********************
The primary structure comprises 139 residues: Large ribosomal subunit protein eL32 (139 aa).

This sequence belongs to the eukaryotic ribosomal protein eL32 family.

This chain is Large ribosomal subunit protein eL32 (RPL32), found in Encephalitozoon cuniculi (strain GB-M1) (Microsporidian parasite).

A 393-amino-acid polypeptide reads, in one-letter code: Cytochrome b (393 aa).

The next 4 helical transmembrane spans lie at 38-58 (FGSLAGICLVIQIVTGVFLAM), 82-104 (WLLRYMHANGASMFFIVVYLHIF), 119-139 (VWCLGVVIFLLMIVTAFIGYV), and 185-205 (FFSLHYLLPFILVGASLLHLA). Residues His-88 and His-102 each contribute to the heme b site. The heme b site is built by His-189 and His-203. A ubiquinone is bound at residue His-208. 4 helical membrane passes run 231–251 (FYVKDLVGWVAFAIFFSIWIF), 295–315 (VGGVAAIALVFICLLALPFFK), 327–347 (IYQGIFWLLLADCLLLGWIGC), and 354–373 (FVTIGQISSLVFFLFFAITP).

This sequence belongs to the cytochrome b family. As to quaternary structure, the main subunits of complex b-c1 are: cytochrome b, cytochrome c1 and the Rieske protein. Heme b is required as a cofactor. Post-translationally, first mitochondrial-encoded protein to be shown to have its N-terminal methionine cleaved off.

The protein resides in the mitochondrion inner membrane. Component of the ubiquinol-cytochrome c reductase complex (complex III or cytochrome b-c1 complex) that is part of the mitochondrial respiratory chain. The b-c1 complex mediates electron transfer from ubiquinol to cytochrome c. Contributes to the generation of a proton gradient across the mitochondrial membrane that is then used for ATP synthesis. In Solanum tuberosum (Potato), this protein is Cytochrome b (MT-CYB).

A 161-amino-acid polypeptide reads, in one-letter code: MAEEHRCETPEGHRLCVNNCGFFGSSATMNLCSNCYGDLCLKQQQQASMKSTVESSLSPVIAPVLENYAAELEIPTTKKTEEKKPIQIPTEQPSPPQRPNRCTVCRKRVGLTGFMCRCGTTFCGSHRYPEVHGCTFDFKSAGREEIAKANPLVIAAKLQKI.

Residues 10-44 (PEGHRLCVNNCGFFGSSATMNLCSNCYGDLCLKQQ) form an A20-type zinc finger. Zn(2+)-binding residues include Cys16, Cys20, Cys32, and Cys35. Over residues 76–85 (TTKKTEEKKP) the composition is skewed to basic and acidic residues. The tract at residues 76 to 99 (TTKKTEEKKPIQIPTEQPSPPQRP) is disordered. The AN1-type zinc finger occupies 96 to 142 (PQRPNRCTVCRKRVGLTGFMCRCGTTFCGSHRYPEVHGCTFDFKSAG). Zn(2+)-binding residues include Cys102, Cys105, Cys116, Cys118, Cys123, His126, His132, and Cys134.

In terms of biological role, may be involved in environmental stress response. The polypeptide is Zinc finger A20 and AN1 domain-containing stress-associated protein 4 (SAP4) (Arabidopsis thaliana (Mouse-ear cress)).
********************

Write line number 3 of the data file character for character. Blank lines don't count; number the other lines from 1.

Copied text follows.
This chain is Large ribosomal subunit protein eL32 (RPL32), found in Encephalitozoon cuniculi (strain GB-M1) (Microsporidian parasite).